Maps fascinate me. That doesn't mean I'm good at giving or receiving directions. I happen to be one of those chooks who has to turn her whole body around to read a road map, and I am still convinced the sun rises in the west in some parts of the world I've visited. There is just something about a map that draws me to it, and has me tracing its contours and dreaming. I adore fantasy books that have a map to help you understand their world. I think of old maps as art, and can lose myself in their muted colours and the dreams they provoke.
My observation is that kids love maps too, particularly creating them. Five-year-olds can learn a lot from representing a finite area like a park with 3D found objects, and older kids relish inventing their own pirate maps, or mapping their classroom layout. Mapping activities provide opportunities for kids to practise visualization, mathematics, interpreting data, drawing to scale, and communicating with an audience. If your child doesn't have an atlas of his own, why not consider buying him one, and helping him learn more about our wonderful world through its pages? Maps and stamp collecting go really well together too, and provide many opportunities for more reading and learning.
There are some wonderful sites online that promote mapping. National Geographic has slick interactive activities where kids can search for sunken treasure, explore a pyramid with a robot camera, explore Mars, and more.
While playing a "game" at National Geographic, kids are learning about symbols, how to use co-ordinates, scale etc. The site also has bite-sized information about maps and mapmaking, for kids who are ready to move past games, and insights into some modern-day explorers. The links for educators page lists many great activities, lesson plans and resources about mapping. I especially like the Mental mapper, which shows the same place from a child's and an adult's perspective.
If you or your child share my fascination with old maps, take a look at David Rumsey's Historical Map Collection This site is such a neat way to tap into the visual history of our world. There are over 120 historical maps scanned in, and represented within Google Maps. You can also see the whole collection of over 20 000 images by launching an application called Luna Browser, or use other apps like Second Life and Google Earth. Check out this map of the World Globe 1790, and this fabulous wood block print of Kyoto 1709 (these are via Google Maps so you don't need to download any software to view.) It's a beautiful place to let your imagination roam.
Printable World Map has many free printable maps, perfect for home schoolers and teachers. Maps are also in different categories like fill-in-the-blank maps, labelled maps and blank maps.
Mapquest has all the features you need to zoom around the world on different digital maps. You can use your mouse to slide the map around, and zoom in and out with the slide bar. Enter country to change maps at top left.
I'm sure everybody knows Google Maps, a fantastic resource. Did you know they have collaborated with Russian railways to let you take a virtual tour of the Trans Siberian Railway? Be sure to choose your own music or literature before you start the journey. I chose balalaika, but you can pick rumble of wheels to add to authenticity. Not only are you there looking out the train window, but you can also jump to certain places on the route map. Closest I'll get to the Volga!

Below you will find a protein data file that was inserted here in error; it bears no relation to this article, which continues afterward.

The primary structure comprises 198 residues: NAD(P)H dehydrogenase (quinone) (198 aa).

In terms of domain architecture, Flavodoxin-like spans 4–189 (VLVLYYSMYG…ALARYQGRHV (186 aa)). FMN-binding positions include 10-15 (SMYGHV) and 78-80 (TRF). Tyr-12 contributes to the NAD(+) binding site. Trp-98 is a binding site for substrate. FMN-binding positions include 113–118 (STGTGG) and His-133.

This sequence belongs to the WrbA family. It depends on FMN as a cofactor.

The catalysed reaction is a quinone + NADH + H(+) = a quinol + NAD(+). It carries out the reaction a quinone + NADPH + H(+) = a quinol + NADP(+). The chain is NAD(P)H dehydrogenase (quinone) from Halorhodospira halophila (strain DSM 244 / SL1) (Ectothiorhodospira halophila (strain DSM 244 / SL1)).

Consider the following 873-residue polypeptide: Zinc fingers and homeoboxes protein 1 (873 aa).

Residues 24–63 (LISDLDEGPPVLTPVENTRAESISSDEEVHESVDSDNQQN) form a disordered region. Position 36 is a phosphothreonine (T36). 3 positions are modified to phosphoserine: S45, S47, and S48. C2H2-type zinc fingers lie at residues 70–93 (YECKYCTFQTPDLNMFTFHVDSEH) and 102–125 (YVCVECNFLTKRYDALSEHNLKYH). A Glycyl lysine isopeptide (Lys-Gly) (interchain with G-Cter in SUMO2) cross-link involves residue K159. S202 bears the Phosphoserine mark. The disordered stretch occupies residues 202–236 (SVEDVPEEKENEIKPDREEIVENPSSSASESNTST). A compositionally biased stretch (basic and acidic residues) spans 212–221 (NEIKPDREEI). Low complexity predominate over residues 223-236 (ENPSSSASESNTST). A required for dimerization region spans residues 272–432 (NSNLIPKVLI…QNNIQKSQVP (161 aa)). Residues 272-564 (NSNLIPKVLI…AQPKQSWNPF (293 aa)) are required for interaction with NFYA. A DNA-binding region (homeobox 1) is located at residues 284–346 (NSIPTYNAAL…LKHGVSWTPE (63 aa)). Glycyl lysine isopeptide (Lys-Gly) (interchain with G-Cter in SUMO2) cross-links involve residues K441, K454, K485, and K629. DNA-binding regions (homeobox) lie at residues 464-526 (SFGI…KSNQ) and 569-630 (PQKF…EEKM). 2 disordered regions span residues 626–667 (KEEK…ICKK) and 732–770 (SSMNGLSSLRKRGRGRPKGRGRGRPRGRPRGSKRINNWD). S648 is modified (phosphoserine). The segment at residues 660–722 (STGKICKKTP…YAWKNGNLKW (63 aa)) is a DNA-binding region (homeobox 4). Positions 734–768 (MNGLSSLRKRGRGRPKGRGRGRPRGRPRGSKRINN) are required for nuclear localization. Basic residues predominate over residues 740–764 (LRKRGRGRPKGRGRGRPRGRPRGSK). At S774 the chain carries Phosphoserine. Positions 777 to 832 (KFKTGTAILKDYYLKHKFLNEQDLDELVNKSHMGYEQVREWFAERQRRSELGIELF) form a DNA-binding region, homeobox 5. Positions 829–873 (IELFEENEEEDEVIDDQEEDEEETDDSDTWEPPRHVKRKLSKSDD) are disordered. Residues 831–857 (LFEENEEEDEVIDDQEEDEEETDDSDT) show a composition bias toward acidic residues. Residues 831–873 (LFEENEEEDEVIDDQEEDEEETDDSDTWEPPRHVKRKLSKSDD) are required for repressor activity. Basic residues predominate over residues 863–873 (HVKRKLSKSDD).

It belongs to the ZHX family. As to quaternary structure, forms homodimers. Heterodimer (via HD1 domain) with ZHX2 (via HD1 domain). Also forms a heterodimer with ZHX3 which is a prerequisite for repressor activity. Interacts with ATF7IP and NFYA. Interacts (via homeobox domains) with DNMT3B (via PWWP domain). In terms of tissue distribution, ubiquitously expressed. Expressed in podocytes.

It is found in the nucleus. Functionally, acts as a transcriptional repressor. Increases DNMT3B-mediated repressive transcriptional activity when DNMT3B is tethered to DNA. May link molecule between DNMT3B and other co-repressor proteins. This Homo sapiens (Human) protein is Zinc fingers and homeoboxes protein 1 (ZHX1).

Scribble Maps has roughly the same features as other online map sites, like zoom etc, but it also lets you scribble on maps, add markers, add text, add images from a url that the site scales to the map via the toolbar in the top left corner. I amused myself by drawing a cat in the middle of the North Pacific Ocean, but I can think of many practical applications for this site. The menu button in that same toolbar gives you the chance to save your work, print it, send to a friend and even create a widget of your map. Fun to try to trace an explorer's journey, or mark out your own holiday route. This is very cool.
Kids geo.com has some nice games where you have to identify capitals, match locations with states and countries etc
Geognos isn't just about maps but I'm mentioning it here because it's a handy site for finding facts about countries quickly. Click on a flag to find information about that country. You'll not only see a map you can zoom into and out of, but also photos, history, and geography-related facts.
Free maps and mapping-related clip art.
American Memory has some lovely old maps in its collections and is well worth a look.
Mapping resources from Geography Awareness Week (National Geogrpahic again.)
When you're finished playing with maps, why not head over to Placefy? This is a game that asks you to identify world cities after looking at a picture. Even if you are not a world traveller, it's fun to try to use visual clues to work out the answer.
Recently, I watched a TED video about a huge advance in mapping with Bing maps. This is called augmented-reality mapping. Please take a few minutes to check out this technology. If you're a geek like me, I know you'll be wowed!
Late addition: just found out about The Map as History from Free Technology for Teachers. On-line maps that use animation, colour and narration to bring history to life. (In English AND French!)